How to make a temporary .avi file in a proper format for doing audio timing work.
When using an audio application to create sound effects for a movie clip, you should make a working
copy of the movie clip in an special format. This format should:
- Not consume too much CPU when playing
- Have the ability to have keyframes very often in the video stream (for seekability)
- Compress the video enough so that the harddrive won't suffocate
The reason you should have so many keyframes, is so that you can search through the video very
quickly. Having a keyframe or "i-frame" for every frame is best, if the codec can handle this.
Having tested quite a few codecs, i've come to the conclusion that XviD is the best choice.
For very old PCs you might want to try Intel Indeo5 (which comes with Windows). This codec
works better with an i-frame for every 4th or 6th frame.
Be warned. Encoding a video file this way will not give you the best quality. Not at all.
That's not the purpose of this guide. For that, you should do like this.
Settings for XviD:
The important thing here is the target quantizer and the i-frame interval.
You might as well also scale the image size down to something like 160x120 pixels,
as quality is not really important. You just have to be able to see what's going on.
Don't reduce the frame rate, as this would affect your ability to syncronize properly.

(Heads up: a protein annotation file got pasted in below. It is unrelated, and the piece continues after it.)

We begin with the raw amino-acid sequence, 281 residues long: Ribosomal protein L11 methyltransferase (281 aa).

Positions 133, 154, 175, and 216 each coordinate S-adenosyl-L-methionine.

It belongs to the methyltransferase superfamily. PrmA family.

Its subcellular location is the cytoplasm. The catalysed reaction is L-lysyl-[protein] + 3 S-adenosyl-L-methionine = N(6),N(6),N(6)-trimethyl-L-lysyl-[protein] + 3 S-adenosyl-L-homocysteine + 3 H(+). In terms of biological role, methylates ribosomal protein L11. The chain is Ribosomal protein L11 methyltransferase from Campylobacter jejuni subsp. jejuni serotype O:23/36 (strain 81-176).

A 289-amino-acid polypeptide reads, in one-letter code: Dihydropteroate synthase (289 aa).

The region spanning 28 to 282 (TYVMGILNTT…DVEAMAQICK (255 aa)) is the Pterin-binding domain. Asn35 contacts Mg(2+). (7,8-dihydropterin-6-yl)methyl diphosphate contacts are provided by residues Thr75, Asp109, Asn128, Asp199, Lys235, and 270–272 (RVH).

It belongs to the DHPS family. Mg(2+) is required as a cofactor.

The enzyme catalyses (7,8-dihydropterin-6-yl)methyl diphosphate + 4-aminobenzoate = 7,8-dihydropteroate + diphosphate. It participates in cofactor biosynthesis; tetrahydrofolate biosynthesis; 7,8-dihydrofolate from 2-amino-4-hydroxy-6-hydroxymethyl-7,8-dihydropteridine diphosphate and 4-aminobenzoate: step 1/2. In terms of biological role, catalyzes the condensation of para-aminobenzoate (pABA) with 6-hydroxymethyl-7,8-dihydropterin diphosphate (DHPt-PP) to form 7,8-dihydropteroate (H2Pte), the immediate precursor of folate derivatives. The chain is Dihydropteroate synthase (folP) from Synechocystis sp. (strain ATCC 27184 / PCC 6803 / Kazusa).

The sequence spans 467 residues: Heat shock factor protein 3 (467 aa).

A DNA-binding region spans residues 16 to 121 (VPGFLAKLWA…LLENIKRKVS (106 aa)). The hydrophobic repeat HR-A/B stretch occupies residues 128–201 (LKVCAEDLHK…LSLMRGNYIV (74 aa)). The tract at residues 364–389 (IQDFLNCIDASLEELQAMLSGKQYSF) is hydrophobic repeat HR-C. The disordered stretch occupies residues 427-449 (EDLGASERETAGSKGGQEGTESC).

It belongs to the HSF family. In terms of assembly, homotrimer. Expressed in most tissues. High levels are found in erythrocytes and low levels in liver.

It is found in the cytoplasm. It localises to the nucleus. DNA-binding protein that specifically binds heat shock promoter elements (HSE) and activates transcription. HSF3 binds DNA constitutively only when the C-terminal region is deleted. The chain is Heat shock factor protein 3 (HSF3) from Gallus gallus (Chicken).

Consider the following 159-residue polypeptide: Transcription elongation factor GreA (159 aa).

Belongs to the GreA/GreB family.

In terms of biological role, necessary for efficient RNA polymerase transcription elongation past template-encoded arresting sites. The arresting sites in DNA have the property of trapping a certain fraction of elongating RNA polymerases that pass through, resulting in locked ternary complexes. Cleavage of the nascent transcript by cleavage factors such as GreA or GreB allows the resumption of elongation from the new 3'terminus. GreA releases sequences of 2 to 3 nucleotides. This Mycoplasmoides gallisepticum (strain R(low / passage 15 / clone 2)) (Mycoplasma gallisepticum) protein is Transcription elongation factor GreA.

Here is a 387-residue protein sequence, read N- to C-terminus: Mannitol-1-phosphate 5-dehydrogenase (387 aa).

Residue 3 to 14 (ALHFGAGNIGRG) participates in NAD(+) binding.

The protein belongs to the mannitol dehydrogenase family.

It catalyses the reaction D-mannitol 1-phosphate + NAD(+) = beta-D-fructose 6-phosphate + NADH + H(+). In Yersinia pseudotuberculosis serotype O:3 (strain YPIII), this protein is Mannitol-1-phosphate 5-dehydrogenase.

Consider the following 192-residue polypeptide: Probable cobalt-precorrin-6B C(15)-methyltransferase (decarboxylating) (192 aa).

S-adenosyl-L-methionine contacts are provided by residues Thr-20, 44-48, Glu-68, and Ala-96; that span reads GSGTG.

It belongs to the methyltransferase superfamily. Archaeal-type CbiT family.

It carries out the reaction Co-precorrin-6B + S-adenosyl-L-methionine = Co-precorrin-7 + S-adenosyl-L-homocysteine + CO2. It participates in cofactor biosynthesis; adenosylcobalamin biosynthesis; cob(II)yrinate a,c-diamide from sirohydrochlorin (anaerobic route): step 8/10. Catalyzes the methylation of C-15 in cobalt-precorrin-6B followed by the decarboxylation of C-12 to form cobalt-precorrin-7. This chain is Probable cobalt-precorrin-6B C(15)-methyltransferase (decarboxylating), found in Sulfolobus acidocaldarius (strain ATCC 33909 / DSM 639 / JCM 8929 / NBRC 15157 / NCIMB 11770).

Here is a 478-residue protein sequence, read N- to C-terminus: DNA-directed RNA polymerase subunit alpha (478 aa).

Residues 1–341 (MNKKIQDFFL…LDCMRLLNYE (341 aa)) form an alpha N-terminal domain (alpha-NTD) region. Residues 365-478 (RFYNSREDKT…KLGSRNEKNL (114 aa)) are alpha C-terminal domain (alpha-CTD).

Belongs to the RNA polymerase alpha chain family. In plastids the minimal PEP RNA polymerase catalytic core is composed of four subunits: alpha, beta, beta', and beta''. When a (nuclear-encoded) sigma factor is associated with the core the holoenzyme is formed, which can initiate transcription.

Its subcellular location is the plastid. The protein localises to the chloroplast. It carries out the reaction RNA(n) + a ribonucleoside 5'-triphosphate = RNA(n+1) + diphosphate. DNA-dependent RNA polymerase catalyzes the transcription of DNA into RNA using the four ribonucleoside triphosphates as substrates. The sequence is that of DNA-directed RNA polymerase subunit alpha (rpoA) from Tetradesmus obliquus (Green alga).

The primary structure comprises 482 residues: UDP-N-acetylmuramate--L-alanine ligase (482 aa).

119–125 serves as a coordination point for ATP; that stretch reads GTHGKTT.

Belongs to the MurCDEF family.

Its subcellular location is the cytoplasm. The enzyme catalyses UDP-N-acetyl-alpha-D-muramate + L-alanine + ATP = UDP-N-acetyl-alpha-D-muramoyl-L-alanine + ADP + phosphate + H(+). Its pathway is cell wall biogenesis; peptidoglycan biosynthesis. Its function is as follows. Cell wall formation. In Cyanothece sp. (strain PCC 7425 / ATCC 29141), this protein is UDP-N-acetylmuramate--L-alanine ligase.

Good values for this kind of encoding should be within these ranges:
- Target quantizer: 10-20
- Max. i-frame interval: 1
Tip: Because you output only i-frames this way, you don't need motion search, GMC (global motion compensation)
or even Qpel (quarter pixel motion detection). You can safely disable these without
loosing any quality, to save encoding time.
Transferring the audio to the final XviD:
You should never distribute a video file encoded like the above, because
using this many i-frames gives you a rather large and ugly file. So the
correct workflow will usually be like this:
- Encode source material into a high quality XviD.
- Also encode source into a work dummy (using the above settings.)
- Sync the audio to the work dummy
- Export the audio to a .wav file
- Use VirtualDub to multiplex .wav into high quality XviD.
- Use Direct Stream Copy for video and Full Processing for audio.
- Choose Lame MP3, cbr xxx kbit/sec as audio codec.
Website by Joachim Michaelis